“ Moreover, this is the covenant existing between Hugh and Cosny from the beginning, and which is to exist firmly between their heirs after them concerning the two ploughlands which we have above-mentioned, and concerning every other land spoken of in the charters (deeds) of their father and grandfather, who and whose heirs for ever, according to the Indentures made between them, were bound to till equally and undergo the same expense attending law and other things in maintaining (defending) those lands against any person who had or should disturb them on (in) those lands or any part of them. Moreover, should any disturbance happen concerning those lands, such as about law, or to redeem land to such an extent as that any part of them should be lost, the aforesaid Hugh and Cosny and their heirs after them are bound in like manner to observe the same justice with regard to each other.

Moreover, the same Hugh and Cosny are by this covenant bound to each other thus: should one of them intend to mortgage or sell out to another his own part of those lands, it is not in his power to alienate it from the other if he be able to redeem it as another would (that is, if he be able to pay him the same sum as another would give) but if he be not, it is not in his power to annoy the person who may purchase until the time for redeeming it shall arrive.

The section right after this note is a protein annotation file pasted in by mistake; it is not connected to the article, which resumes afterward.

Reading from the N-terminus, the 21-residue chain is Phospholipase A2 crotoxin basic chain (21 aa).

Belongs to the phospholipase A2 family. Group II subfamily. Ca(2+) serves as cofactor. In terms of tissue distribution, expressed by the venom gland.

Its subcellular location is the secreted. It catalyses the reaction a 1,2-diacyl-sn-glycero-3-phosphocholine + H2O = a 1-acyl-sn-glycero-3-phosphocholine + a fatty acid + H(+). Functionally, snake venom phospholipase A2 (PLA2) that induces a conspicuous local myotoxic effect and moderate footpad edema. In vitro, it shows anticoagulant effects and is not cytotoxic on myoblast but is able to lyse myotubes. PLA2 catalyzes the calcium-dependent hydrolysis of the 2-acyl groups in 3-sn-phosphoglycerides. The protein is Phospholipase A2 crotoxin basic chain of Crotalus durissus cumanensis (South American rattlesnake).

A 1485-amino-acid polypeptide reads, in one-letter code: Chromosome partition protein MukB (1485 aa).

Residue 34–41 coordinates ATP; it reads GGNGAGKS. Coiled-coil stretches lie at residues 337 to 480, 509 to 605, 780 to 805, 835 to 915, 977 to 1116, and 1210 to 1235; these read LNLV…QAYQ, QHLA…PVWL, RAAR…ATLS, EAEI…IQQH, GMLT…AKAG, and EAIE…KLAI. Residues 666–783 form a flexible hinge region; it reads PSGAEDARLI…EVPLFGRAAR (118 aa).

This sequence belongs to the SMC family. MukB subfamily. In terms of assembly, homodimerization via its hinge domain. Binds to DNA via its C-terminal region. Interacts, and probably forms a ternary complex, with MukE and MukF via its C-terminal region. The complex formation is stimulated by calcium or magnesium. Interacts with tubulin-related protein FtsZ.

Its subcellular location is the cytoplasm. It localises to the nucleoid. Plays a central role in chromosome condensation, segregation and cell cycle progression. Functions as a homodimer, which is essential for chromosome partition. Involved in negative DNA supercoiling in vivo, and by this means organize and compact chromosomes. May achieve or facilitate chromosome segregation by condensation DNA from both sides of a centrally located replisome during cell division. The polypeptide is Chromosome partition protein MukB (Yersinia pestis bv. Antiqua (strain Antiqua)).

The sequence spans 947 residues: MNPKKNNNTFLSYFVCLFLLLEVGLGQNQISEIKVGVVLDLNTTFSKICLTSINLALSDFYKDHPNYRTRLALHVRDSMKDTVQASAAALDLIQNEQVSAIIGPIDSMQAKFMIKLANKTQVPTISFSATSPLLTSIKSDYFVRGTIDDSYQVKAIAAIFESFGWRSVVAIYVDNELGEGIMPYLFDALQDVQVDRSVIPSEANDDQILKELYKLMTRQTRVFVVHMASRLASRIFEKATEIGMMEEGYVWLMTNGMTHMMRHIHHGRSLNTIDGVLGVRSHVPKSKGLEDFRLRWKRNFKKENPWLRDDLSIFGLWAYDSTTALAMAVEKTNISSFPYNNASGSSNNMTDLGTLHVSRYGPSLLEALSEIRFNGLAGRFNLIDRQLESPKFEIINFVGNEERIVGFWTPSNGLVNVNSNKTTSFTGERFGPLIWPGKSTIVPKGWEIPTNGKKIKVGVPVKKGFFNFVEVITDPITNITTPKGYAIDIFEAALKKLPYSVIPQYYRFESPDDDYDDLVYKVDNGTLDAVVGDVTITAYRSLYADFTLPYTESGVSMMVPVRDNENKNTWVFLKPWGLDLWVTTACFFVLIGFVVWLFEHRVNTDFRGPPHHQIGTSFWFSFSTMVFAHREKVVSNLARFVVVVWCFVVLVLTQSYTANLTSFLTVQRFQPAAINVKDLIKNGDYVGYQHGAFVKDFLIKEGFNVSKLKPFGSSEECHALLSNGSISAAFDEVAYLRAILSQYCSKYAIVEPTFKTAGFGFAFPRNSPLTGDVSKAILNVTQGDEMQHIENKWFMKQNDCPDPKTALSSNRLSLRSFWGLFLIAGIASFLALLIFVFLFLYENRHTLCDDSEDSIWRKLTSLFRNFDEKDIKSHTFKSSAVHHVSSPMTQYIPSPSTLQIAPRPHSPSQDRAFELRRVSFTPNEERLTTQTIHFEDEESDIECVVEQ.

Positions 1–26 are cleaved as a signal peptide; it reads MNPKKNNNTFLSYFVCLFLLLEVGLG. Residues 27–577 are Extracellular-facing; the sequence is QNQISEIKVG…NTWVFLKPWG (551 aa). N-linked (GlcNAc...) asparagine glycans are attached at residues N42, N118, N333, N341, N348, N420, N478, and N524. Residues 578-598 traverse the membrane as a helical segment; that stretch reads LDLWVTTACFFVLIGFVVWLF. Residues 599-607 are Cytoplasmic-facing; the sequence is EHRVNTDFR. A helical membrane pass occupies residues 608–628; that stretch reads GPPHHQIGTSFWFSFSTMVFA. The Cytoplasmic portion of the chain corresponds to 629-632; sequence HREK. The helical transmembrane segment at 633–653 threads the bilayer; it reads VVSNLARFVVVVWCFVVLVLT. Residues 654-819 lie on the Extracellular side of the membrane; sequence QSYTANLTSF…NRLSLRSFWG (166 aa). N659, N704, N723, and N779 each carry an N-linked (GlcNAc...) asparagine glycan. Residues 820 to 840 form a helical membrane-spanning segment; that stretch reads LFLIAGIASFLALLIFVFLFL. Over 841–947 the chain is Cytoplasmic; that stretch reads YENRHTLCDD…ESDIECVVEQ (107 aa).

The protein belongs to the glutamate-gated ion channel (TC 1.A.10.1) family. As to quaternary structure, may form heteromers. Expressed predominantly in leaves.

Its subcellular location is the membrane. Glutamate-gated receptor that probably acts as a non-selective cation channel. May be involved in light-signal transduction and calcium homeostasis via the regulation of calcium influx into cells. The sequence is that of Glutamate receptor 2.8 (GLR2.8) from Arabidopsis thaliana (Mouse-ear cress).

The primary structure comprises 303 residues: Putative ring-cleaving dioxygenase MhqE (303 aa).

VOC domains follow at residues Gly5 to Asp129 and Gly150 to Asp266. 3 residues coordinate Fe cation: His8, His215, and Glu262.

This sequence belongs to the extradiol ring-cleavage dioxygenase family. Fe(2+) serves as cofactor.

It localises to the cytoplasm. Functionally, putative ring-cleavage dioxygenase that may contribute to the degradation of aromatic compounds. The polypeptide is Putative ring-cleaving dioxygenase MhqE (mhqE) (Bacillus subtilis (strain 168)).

Moreover, the said Hugh and Cosny and their heirs are by this Covenant bound to each other thus: should any of the lands which we have mentioned or other lands be mortgaged from both or one of them, whoever of them shall happen to redeem it first, the other is bound to resign to him his own right and title until such time as he shall be again enabled to redeem it and pay all damages. Moreover, it is covenanted and agreed between the aforesaid Hugh and Cosny that should one of them die without a legitimate heir of his body, the other or his heirs shall be his heirs, executors and assignees in the aforesaid lands, as ordered them in the deeds of their father and grandfather.

Moreover, whatever part of the same Hugh’s share he will not inhabit (occupy) himself, if Cosny be able to occupy it, Hugh shall not be able to hinder him, so as the other (Cosny), do take upon himself a part of the burden of Slany Ny Grady’s freehold (saoirse?) that is, free grass for a cow and a mare on every quarter of land that be occupied.

As proof and evidence that everything above written is for ever settled, agreed and confirmed between ourselves, our heirs, executors and assignees, I, the said Hugh, am putting my hand and seal to the copy of this writing which belongs to Cosny, by my own free will and consent; and I, Cosny, by my own will and consent, am putting my hand and seal to the copy of this writing belonging to Hugh.
                                                                                        The 3rd day of April, 1675.
                                                                           Giolla na Naomh Óg O’Daoran.
Witnesses
James Fitzgerald, Francis Sarsfield.